While the budget was lacking in major policy shifts, Stephen Frank, senior vice-president of Policy at the CLHIA, thought it included some positive steps that will benefit both insurance providers and everyday Canadians.
In particular, Frank was positive on the government’s commitment to lowering drug prices through an investment of $140.3 million over five years for Health Canada, the Patented Medicine Prices Review Board and the Canadian Agency for Drugs and Technologies in Health.
“We were really pleased to see the reference to continued efforts to reduce drug prices in Canada,” he says. “The budget has committed funding to the three federal agencies that are accountable for regulating drug prices, as well as providing advice to payers on when to pay for a new drug, and when not to.”
Prescription drugs is an ongoing issue for health insurers and is a major cost in their plans. While Canada compares favourably to the US on this issue, that isn’t the case on a global basis, which the government appears ready to rectify.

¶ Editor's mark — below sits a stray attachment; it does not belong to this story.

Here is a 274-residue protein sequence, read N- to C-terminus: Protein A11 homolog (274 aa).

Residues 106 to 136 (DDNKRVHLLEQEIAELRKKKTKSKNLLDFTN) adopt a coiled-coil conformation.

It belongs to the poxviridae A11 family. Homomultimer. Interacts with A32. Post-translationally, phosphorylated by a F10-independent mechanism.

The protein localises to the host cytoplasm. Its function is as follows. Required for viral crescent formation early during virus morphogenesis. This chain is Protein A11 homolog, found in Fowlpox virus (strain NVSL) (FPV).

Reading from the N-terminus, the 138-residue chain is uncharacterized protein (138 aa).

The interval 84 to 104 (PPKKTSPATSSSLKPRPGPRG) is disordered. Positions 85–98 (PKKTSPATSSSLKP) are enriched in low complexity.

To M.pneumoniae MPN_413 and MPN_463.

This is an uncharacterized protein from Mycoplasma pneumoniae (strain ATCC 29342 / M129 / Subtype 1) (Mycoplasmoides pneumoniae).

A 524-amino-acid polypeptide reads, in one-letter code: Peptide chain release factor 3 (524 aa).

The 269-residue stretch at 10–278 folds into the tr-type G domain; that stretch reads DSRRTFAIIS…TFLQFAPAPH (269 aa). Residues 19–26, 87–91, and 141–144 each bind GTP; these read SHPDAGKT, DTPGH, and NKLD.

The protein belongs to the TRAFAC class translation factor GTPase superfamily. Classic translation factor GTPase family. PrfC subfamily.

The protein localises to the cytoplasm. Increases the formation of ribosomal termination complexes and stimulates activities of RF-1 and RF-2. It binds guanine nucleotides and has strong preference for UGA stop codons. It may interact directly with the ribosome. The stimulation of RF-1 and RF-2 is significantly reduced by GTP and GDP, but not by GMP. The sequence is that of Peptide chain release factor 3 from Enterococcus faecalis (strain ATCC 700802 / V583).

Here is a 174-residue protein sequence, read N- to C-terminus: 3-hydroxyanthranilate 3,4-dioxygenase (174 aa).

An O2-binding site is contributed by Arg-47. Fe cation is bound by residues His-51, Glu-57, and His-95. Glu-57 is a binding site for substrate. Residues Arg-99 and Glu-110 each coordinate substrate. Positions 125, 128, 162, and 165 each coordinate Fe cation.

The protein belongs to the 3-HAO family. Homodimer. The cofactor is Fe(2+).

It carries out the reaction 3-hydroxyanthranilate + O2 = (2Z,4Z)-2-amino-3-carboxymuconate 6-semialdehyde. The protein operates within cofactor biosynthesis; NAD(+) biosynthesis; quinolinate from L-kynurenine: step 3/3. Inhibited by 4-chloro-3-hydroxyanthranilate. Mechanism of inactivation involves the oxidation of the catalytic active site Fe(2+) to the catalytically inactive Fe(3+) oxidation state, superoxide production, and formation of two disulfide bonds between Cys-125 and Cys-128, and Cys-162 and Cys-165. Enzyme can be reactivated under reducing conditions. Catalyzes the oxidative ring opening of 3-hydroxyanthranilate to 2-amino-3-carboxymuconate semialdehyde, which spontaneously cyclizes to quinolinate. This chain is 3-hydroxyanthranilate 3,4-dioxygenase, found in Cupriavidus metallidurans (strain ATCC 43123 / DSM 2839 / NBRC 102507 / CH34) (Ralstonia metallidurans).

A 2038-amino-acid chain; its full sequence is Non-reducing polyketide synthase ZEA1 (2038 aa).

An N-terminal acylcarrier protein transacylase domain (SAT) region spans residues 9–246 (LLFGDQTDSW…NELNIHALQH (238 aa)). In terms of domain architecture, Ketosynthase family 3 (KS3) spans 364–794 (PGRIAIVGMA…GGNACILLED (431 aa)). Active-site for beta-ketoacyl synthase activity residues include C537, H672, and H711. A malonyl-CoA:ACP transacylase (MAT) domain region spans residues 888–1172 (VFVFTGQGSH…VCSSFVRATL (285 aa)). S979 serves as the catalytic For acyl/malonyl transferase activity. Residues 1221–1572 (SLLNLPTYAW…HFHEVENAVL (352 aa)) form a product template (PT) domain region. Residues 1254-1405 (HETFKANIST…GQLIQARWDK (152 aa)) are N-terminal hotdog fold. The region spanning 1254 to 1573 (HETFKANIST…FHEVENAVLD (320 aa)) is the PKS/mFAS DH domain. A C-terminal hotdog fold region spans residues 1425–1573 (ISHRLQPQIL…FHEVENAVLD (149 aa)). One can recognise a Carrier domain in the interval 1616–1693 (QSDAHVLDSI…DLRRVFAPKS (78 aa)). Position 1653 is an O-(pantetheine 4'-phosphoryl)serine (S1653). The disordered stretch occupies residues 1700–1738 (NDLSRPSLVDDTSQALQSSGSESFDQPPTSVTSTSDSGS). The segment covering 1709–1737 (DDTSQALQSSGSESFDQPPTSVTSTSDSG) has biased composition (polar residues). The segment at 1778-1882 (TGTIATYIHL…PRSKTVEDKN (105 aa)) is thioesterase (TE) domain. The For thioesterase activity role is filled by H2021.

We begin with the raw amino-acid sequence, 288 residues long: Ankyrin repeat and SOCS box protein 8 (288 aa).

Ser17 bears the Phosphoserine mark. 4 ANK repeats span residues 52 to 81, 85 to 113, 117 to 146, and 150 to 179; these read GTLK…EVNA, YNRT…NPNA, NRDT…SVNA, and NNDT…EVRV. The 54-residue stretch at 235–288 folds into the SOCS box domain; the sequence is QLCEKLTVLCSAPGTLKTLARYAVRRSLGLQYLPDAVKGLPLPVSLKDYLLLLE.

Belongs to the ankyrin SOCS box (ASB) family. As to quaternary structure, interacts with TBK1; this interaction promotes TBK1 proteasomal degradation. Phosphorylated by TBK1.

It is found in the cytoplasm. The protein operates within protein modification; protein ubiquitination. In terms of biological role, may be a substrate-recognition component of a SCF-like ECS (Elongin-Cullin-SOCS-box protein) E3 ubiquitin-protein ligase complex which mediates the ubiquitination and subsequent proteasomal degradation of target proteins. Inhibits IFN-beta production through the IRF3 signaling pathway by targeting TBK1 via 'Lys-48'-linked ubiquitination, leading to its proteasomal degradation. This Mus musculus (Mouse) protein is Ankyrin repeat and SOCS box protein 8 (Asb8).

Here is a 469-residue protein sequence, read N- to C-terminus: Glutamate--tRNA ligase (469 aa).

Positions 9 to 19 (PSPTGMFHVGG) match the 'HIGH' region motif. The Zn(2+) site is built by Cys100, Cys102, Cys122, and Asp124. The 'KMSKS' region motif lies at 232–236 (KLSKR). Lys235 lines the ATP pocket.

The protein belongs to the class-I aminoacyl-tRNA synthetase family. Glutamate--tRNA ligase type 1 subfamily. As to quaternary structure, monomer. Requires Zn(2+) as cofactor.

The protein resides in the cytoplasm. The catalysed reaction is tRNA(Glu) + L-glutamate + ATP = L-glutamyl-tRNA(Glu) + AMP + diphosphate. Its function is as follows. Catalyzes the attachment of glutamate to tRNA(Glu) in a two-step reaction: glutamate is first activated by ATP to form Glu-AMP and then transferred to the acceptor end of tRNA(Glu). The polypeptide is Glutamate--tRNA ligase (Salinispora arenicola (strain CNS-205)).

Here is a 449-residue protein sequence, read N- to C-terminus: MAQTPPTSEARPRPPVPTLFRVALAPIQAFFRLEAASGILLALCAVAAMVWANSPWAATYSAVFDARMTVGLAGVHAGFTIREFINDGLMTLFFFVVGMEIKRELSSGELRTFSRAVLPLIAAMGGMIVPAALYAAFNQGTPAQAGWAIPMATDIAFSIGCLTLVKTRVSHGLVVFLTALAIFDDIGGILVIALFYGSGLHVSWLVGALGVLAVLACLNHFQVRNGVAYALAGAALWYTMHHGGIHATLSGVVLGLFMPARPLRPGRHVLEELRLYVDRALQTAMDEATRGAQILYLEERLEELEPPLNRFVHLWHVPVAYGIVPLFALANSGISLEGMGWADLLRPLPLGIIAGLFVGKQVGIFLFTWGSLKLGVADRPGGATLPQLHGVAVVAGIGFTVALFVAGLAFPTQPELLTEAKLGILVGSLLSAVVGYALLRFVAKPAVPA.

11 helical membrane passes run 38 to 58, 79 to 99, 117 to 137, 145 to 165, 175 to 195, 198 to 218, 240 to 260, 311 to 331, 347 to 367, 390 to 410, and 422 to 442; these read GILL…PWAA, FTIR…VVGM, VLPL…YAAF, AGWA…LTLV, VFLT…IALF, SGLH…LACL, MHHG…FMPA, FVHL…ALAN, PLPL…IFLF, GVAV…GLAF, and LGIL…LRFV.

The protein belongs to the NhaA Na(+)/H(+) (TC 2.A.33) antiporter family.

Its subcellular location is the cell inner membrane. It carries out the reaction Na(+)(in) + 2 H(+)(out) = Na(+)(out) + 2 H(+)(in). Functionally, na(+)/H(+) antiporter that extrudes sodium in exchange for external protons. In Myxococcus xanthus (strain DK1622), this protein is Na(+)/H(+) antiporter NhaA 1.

“Drug prices in Canada are relatively high compared to other developed countries,” says Frank. “We believe there is a lot of scope to bring them down, so it’s good that the government feels the same way.”
On the life insurance side, the key section of the budget involved the soon to be formed Infrastructure Bank. This is a major component of Justin Trudeau’s mandate, as the government hopes to entice the private sector to spend on capital projects, using public funds as an incentive.
“Our industry is very interested in having access to a greater number of infrastructure assets that are a good fit for us from an asset-liability matching perspective,” says Frank. “The point of the Infrastructure Bank is to be a catalyst for more deals in Canada – to provide federal support to make deals that are considered marginal today, economic in the future.”
While a lot of the changes outlined in the budget may take some time to enact, this infrastructure plan is clearly a priority for the Liberals, and will likely be introduced in the coming months. This is good news for life insurers, in Frank’s opinion.
“The government say they want to accelerate this plan and want to have it in place by the end of 2017,” he says. “The pension funds and life insurers are the largest, long-term investors in the economy. Between us we have significant resources we can deploy in this area. We are both in close contact with the government for a while now on this, so we are happy they are pushing forward with this.”
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The second federal budget of Justin Trudeau’s administration has been welcomed by Canada’s main life and health insurance body.